Who doesn’t love old machines? I have two. A Delta 24” scroll saw, built in 1952, and this W. F. and J. Barnes Co. drill press. We call her Madonna. When disassembled, with her two drive cones sitting side by side on the floor, well... that’s how she looked. She is a Barnes model “15 INCH DRILL”, serial number 5615, with a patent date of NOV 12 1885. Don't know how old, maybe 130 years. She was lacking a chuck, quill return spring, and bearing oilers; easily replaced. Her worn babbitt bearings leak oil  everywhere. At the speed I run her, it is no matter. She had the remains of a foot-operated line shaft clutch. I added an electrical switch to the clutch rod and run an old GE bronze bushing 1/4 hp washing machine motor. The motor is adequate. The foot switch is a luxury. When doing a complex production run, two drill presses, set up, are nice to have. My other press is a modern Jet bench top model.

Friday, March 15, 2019

Mini Tools

I made these tools over a 10-year period, one tool per year, in editions of 50+. They have brass wire hooks to hang as a Christmas ornament. Most were sold to members of my tool collecting society at $5 a pop. The proceeds were donated to the club to support operation costs. The non-tool ship was made to commerate the 400th anniversary of the Jamestown Colony, a big event in Virginia.
The bench vise, marking gauge and hand screw actually work. Saw blades are cut from old band saw blades. Threaded rod was obtained from a model airplane catalog. Beads for handles came from a crafts catalog. Brass strip from an online hardware store. Then there is fencing wire and finish nails. The thumb screw actually came from Lowes. After cutting all those small parts, I am happy to say I still have all of my fingers.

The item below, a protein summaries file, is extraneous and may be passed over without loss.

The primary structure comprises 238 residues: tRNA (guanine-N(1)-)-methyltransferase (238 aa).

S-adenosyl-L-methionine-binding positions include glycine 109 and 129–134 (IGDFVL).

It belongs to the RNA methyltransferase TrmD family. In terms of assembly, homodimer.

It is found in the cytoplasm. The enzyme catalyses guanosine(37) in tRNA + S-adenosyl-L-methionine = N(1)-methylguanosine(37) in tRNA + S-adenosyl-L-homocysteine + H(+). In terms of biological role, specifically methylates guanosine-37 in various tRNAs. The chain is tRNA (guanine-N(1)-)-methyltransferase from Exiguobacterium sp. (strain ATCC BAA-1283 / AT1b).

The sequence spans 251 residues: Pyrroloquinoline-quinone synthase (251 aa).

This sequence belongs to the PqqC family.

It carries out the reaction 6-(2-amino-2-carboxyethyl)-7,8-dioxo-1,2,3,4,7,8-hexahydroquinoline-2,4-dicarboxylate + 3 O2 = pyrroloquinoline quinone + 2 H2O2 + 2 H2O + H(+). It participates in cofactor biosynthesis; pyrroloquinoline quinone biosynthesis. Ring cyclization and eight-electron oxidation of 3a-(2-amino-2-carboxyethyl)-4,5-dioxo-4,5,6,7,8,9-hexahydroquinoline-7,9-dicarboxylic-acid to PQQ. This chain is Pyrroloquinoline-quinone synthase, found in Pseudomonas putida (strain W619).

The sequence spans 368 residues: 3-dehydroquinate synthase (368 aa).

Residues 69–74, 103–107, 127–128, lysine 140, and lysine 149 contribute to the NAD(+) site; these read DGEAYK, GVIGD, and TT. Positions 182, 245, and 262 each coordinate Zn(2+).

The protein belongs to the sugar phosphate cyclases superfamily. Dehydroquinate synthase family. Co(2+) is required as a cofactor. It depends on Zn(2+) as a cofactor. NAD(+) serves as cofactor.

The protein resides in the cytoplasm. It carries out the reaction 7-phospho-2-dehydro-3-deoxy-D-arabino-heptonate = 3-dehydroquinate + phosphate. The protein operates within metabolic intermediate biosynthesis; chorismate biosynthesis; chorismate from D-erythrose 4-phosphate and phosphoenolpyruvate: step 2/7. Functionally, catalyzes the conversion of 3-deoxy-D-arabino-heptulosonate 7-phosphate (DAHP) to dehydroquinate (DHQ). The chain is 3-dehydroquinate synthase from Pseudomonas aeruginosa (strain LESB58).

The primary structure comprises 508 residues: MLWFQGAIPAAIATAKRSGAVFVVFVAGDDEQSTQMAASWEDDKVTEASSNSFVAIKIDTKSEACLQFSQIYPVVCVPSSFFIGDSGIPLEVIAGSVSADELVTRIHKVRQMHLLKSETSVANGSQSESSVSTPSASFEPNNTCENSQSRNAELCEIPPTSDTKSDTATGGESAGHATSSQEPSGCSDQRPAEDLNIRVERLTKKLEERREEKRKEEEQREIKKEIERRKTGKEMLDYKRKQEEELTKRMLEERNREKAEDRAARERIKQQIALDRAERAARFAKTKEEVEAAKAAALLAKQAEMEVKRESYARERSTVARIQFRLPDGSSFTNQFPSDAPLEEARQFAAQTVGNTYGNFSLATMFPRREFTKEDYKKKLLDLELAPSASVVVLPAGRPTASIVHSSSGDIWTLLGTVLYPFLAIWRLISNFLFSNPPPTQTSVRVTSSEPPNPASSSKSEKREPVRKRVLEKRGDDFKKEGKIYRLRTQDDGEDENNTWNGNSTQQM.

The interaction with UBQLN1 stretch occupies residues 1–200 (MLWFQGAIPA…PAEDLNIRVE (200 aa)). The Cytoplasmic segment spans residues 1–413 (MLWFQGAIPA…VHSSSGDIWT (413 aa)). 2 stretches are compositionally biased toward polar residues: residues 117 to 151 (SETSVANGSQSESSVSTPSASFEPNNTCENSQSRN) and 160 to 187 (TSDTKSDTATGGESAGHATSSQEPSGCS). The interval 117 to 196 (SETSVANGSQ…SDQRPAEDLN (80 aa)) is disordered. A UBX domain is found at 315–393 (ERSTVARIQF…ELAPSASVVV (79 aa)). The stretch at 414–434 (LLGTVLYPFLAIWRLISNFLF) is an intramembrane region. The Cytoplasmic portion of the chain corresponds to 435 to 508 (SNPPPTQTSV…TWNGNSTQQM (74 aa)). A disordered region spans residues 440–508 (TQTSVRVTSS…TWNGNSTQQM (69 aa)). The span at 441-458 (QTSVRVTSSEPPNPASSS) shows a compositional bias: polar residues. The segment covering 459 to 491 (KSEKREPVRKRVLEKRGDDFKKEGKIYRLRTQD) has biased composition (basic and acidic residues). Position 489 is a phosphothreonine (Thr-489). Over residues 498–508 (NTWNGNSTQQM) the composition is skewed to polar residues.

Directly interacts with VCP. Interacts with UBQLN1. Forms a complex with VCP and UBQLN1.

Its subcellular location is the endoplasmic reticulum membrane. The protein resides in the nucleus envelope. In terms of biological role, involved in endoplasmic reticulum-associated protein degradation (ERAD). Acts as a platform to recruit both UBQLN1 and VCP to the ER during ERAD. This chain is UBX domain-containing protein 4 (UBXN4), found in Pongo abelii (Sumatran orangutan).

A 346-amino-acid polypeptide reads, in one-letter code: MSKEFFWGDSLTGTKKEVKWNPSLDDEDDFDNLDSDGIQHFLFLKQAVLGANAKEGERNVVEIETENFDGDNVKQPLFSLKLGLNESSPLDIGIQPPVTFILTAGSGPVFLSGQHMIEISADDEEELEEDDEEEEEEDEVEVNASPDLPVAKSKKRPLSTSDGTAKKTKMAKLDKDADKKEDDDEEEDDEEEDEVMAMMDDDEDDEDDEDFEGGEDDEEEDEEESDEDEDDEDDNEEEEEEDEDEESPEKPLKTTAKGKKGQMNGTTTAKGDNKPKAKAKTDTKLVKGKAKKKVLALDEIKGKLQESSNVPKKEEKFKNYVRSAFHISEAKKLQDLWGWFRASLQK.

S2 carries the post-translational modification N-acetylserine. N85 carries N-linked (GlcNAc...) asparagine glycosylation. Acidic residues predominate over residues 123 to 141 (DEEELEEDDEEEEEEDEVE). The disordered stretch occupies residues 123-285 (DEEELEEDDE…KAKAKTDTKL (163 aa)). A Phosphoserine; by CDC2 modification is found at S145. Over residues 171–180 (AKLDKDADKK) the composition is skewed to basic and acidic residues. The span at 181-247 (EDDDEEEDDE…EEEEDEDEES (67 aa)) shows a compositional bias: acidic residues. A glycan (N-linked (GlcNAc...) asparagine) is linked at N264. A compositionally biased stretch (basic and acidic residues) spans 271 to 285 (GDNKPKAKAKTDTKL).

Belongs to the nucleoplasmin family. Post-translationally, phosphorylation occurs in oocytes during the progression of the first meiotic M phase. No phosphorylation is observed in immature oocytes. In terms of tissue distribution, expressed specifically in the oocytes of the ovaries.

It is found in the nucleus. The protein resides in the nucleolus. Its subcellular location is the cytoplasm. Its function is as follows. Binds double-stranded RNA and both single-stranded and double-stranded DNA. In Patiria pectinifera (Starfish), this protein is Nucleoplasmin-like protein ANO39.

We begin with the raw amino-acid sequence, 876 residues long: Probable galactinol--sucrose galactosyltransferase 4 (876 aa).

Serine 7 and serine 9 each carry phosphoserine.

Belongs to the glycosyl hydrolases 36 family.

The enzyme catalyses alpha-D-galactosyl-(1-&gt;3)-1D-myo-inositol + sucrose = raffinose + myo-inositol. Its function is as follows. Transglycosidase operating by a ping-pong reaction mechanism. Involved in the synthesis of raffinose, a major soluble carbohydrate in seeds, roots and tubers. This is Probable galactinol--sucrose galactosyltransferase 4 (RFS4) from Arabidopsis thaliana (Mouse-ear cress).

Wednesday, March 13, 2019

Fales Patent Combination Plane

Patented by Amos Fales, Denver CO, 3/7/1882. Manufactured by Otis A. Smith, Rockfall CT, from 1883 to 1914. A good description of this plane can be found at Patrick’s Blood and Gore web site. You will have to use your browser. Enter “supertool.com fales”.


When you become known as a collector, people bring you all kinds of stuff. Free! A friend, cleaning out his basement, brought me the totally bare Fales plane body. It was ugly. I told him to go back home and to look for a pile of wierd parts. He brought me what you see in this photo. There are 26 cutters and 7 sets of forms/skates. The rectangular arm was missing; I made one. One thumb screw was missing; easily replaced. The piece of ash in the photo has a quirk bead edge, made with this plane. It works. Well.

Wednesday, March 6, 2019

Stanley “Liberty Bell” Planes

I have a collection of these planes with examples of each model and each type. A type study of the Stanley “Liberty Bell” plane may be viewed HERE. Type studies are used by collectors to date a tool. I wish to thank the Richmond Antique Tool Society for hosting my type study on their web site.

I came by this collection by accident. One of us was into antique silver flatware and we visited many, many antique malls. Boooring. I needed something to do while she browsed for silver. On a whim, I decided to see how many Liberty Bell plane examples I might find.

Models 120, 104, 122, front to back.

Tuesday, March 5, 2019

Where Did That Mahogany Come From

Top panel of Cuban mahogany, carcase of andiroba, another mahogany.
Back story: My neighbor relates that his grandfather brought a mahogany log back from Cuba in 1912 and made a tall clock case from it. Some 25 years ago my neighbor gave me the surviving chunk of the log, maybe 6x6x15 inches. Not a lot of wood. I finally resawed the block into four edge-glued panels, one of which you see here.  Swietenia mahogani is a very dense (s.g. 1.0) and hard wood. Very nice to work with and finish (Watco & wax).

Monday, March 4, 2019

Recent Work

Mahogany presentation case for a Colt Python revolver. Interior is lined in crushed velvet in the French fit style.

Saturday, March 2, 2019

Tour the Shop

This is my third, and maybe best, shop. It has a window with a view of my meadow and pond and the Blue Ridge.  It is in a walkout basement and is 400 square feet. The usual machinery is mostly on wheels. Both hand tools and machinery are a mix of collector and user. Yes, I have a lumber rack. My workbench is 7 feet long and has been wih me for over 50 years. The shop power and lighting are carefully designed. A dust proof walk-in closet contains HVAC and hardware storage.